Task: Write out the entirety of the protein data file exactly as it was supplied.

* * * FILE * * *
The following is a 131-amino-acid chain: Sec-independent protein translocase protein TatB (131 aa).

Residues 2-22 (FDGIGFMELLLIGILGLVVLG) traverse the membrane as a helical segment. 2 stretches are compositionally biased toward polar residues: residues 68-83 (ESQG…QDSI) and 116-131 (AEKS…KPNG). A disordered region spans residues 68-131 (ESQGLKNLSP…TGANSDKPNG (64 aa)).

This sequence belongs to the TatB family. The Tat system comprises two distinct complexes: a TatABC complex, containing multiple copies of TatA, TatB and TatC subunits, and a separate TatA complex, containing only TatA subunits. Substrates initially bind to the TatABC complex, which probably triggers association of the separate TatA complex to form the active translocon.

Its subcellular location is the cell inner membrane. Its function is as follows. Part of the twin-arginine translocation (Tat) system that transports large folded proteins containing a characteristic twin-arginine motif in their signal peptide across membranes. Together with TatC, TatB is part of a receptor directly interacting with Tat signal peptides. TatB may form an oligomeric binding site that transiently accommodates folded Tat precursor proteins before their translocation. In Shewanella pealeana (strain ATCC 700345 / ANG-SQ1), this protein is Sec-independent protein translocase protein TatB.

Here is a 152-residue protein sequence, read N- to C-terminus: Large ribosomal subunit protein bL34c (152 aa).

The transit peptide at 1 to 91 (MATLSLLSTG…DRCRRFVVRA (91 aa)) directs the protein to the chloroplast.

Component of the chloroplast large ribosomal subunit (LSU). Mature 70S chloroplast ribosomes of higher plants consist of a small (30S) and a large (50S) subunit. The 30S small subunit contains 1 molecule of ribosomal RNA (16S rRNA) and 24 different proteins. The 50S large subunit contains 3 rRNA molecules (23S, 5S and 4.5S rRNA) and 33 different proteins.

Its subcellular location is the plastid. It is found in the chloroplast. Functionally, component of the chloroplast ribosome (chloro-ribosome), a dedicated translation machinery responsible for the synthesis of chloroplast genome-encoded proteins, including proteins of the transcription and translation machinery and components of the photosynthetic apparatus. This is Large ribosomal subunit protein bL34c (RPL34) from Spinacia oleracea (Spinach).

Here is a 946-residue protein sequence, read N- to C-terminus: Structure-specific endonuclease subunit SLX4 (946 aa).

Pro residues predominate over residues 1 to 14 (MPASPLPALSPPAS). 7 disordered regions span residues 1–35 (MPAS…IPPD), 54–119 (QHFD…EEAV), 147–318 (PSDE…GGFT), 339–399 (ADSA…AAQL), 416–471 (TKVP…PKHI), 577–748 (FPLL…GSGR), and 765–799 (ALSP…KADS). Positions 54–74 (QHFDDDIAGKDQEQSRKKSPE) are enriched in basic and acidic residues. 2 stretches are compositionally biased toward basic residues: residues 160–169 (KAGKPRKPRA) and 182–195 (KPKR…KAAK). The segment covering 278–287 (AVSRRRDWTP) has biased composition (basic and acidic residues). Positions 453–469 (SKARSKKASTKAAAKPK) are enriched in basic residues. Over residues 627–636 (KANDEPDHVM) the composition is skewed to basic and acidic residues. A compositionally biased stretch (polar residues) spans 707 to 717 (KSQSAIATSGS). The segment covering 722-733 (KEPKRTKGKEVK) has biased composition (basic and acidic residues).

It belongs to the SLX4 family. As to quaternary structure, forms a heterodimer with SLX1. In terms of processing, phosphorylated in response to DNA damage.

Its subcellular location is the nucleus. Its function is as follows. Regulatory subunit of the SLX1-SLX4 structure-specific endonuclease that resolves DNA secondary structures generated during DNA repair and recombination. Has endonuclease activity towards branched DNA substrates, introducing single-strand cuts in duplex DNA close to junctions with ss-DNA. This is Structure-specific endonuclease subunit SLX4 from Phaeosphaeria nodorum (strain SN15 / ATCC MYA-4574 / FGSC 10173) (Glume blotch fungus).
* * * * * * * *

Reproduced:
The following is a 131-amino-acid chain: Sec-independent protein translocase protein TatB (131 aa).

Residues 2-22 (FDGIGFMELLLIGILGLVVLG) traverse the membrane as a helical segment. 2 stretches are compositionally biased toward polar residues: residues 68-83 (ESQG…QDSI) and 116-131 (AEKS…KPNG). A disordered region spans residues 68-131 (ESQGLKNLSP…TGANSDKPNG (64 aa)).

This sequence belongs to the TatB family. The Tat system comprises two distinct complexes: a TatABC complex, containing multiple copies of TatA, TatB and TatC subunits, and a separate TatA complex, containing only TatA subunits. Substrates initially bind to the TatABC complex, which probably triggers association of the separate TatA complex to form the active translocon.

Its subcellular location is the cell inner membrane. Its function is as follows. Part of the twin-arginine translocation (Tat) system that transports large folded proteins containing a characteristic twin-arginine motif in their signal peptide across membranes. Together with TatC, TatB is part of a receptor directly interacting with Tat signal peptides. TatB may form an oligomeric binding site that transiently accommodates folded Tat precursor proteins before their translocation. In Shewanella pealeana (strain ATCC 700345 / ANG-SQ1), this protein is Sec-independent protein translocase protein TatB.

Here is a 152-residue protein sequence, read N- to C-terminus: Large ribosomal subunit protein bL34c (152 aa).

The transit peptide at 1 to 91 (MATLSLLSTG…DRCRRFVVRA (91 aa)) directs the protein to the chloroplast.

Component of the chloroplast large ribosomal subunit (LSU). Mature 70S chloroplast ribosomes of higher plants consist of a small (30S) and a large (50S) subunit. The 30S small subunit contains 1 molecule of ribosomal RNA (16S rRNA) and 24 different proteins. The 50S large subunit contains 3 rRNA molecules (23S, 5S and 4.5S rRNA) and 33 different proteins.

Its subcellular location is the plastid. It is found in the chloroplast. Functionally, component of the chloroplast ribosome (chloro-ribosome), a dedicated translation machinery responsible for the synthesis of chloroplast genome-encoded proteins, including proteins of the transcription and translation machinery and components of the photosynthetic apparatus. This is Large ribosomal subunit protein bL34c (RPL34) from Spinacia oleracea (Spinach).

Here is a 946-residue protein sequence, read N- to C-terminus: Structure-specific endonuclease subunit SLX4 (946 aa).

Pro residues predominate over residues 1 to 14 (MPASPLPALSPPAS). 7 disordered regions span residues 1–35 (MPAS…IPPD), 54–119 (QHFD…EEAV), 147–318 (PSDE…GGFT), 339–399 (ADSA…AAQL), 416–471 (TKVP…PKHI), 577–748 (FPLL…GSGR), and 765–799 (ALSP…KADS). Positions 54–74 (QHFDDDIAGKDQEQSRKKSPE) are enriched in basic and acidic residues. 2 stretches are compositionally biased toward basic residues: residues 160–169 (KAGKPRKPRA) and 182–195 (KPKR…KAAK). The segment covering 278–287 (AVSRRRDWTP) has biased composition (basic and acidic residues). Positions 453–469 (SKARSKKASTKAAAKPK) are enriched in basic residues. Over residues 627–636 (KANDEPDHVM) the composition is skewed to basic and acidic residues. A compositionally biased stretch (polar residues) spans 707 to 717 (KSQSAIATSGS). The segment covering 722-733 (KEPKRTKGKEVK) has biased composition (basic and acidic residues).

It belongs to the SLX4 family. As to quaternary structure, forms a heterodimer with SLX1. In terms of processing, phosphorylated in response to DNA damage.

Its subcellular location is the nucleus. Its function is as follows. Regulatory subunit of the SLX1-SLX4 structure-specific endonuclease that resolves DNA secondary structures generated during DNA repair and recombination. Has endonuclease activity towards branched DNA substrates, introducing single-strand cuts in duplex DNA close to junctions with ss-DNA. This is Structure-specific endonuclease subunit SLX4 from Phaeosphaeria nodorum (strain SN15 / ATCC MYA-4574 / FGSC 10173) (Glume blotch fungus).